The Micro-Measurements Cable-Extension Displacement Sensor (CDS) provides a voltage signal linearly proportional to the extension of a retractable stainless steel cable. Used for indicating the displacement of the test structure, member or part to which the cable is attached, installation is quick and easy. Simply attach the base of the sensor to a reference surface, the cable to the component being displaced, and the electrical leads to any instrument accepting strain-gage or high-level signal inputs.


Micro-Measurements Linear Displacement Sensors (HS Series) use a fully active 350-ohm strain-gage bridge to sense spindle displacement, giving infinite resolution and excellent linearity. They are compatible with all standard strain-gage instrumentation with bridge excitation from 2 to 10 volts. With a selection of models having full-scale ranges from 1/4 inch (5 mm) to 4 inch (100 mm), Linear Displacement Sensors feature a unique design that produces maximum operating forces of less than 1 lb. (4.4 N).

Shear Modulus Sensors are specifically designed to accommodate the unique specimen geometries and strain-field distributions encountered when testing composite materials for shear properties. Two popular specimens for in-plane shear modulus testing of composites are the Iosipescu and compact designs. Both of these specimens have an inherently non-uniform shear-strain distribution in their test zone.


Determining shear modulus requires extracting an average shear-strain value from this non-uniform strain field. Since strain gages have the unique characteristic of integrating the surface strain field under their grids, average specimen strain is automatically obtained by spanning the entire length of either specimen’s test section.

Micro-Measurements resistance temperature sensors are constructed much like wide-temperature-range strain gage (gauge) sensors. The standard sensors use nickel or nickel/Manganin rolled foil grids, although special-purpose sensors are also available in Balco® alloy or copper foil grids. These temperature sensors are bonded to structures using standard strain gage installation techniques, and can measure surface temperatures from –452° to approximately +500°F (–269° to +260°C). Because of their extremely low thermal mass and the large bonded area, the sensors follow temperature changes in the structural mounting surface with negligible time lag.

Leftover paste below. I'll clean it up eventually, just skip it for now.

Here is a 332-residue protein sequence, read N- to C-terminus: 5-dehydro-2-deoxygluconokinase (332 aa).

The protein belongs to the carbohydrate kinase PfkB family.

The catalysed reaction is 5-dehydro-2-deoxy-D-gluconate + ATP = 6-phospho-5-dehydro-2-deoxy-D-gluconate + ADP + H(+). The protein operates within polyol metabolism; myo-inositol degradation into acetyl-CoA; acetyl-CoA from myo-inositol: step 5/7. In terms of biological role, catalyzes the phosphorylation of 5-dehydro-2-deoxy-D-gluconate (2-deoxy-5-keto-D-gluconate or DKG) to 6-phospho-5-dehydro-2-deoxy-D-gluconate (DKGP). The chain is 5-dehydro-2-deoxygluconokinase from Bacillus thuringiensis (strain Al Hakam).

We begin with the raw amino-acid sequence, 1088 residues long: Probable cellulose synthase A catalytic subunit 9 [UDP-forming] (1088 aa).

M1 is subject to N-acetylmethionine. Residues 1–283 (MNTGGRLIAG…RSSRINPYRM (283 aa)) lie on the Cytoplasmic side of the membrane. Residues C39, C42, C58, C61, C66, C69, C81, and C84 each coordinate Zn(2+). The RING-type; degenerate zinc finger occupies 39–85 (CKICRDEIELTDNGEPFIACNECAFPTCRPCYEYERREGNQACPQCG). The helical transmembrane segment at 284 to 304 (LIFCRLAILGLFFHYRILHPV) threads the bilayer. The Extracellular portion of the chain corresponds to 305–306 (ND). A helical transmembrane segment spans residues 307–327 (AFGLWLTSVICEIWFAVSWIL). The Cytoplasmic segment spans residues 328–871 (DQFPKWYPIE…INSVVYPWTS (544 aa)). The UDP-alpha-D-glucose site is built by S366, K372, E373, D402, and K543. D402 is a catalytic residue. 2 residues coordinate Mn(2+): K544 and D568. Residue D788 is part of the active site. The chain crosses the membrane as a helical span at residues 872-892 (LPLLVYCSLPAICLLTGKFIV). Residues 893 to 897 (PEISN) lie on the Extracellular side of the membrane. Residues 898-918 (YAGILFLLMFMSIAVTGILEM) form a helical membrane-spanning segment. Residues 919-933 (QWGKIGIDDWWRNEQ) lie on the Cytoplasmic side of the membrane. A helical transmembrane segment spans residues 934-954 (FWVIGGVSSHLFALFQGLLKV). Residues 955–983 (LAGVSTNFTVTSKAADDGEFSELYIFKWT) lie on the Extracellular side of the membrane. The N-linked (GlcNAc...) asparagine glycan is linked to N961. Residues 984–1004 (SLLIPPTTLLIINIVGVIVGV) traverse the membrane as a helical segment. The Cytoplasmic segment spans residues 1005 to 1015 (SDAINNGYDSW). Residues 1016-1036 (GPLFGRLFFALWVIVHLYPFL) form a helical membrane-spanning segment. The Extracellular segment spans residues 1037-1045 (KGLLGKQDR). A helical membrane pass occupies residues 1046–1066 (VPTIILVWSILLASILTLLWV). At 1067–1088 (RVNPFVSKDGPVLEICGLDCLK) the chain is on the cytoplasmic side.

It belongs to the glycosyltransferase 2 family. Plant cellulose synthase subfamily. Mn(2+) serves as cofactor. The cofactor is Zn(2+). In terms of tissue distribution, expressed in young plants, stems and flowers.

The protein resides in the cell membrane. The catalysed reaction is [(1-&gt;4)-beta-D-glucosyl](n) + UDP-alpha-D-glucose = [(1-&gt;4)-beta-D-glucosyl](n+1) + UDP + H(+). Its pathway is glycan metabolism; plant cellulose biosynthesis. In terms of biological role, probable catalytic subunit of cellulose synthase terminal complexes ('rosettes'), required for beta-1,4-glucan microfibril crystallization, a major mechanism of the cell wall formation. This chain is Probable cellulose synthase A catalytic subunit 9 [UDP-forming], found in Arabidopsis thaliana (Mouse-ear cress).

The EGP-Series Embedment Strain Gage (gauge) is specially designed for measuring mechanical strains inside concrete structures. The sensing grid, constructed of a nickel-chromium alloy (similar to Karma), has an active gage length of 4 inch (100 mm) for averaging strains in aggregate materials. A rugged 5 inch (130 mm) outer body of proprietary polymer concrete resists mechanical damage during pouring, minimizes reinforcement of the structure, and provides protection from moisture and corrosive attack.

Micro-Measurements offers a large selection of gages (gauges) for shock wave studies, manufactured from specially treated shunt stock Manganin foil. Manganin gages are used extensively in high-pressure shock wave studies ranging from 1 to over 400 kilobars (1 bar = 14.5 psi = 100 000 N/m2). In conventional applications, the gage is bonded between two flat metallic or polymer plates. The ultrathin construction offers several advantages over the wire type, including:

  • Improved repeatability from gage to gage, due to precisely defined grids manufactured from the same lot of foil
  • Faster response times (nanosecond rise times have been recorded)
  • Smaller, high resistance grids
  • Minimal distortion of the pressure wave when mounted in high-modulus materials
Learn more about our products through a variety of materials, watch videos, and explore our large Knowledge Base and much more!

Questions and answers on the go! Listen to Micro-Measurements experts explain the many facets of strain gage technology.

Micro-Measurements conducts an extensive series of regularly scheduled, hands-on technical workshops and short courses.

Our extensive collection of tutorial and informational videos on a variety of strain measurement topics.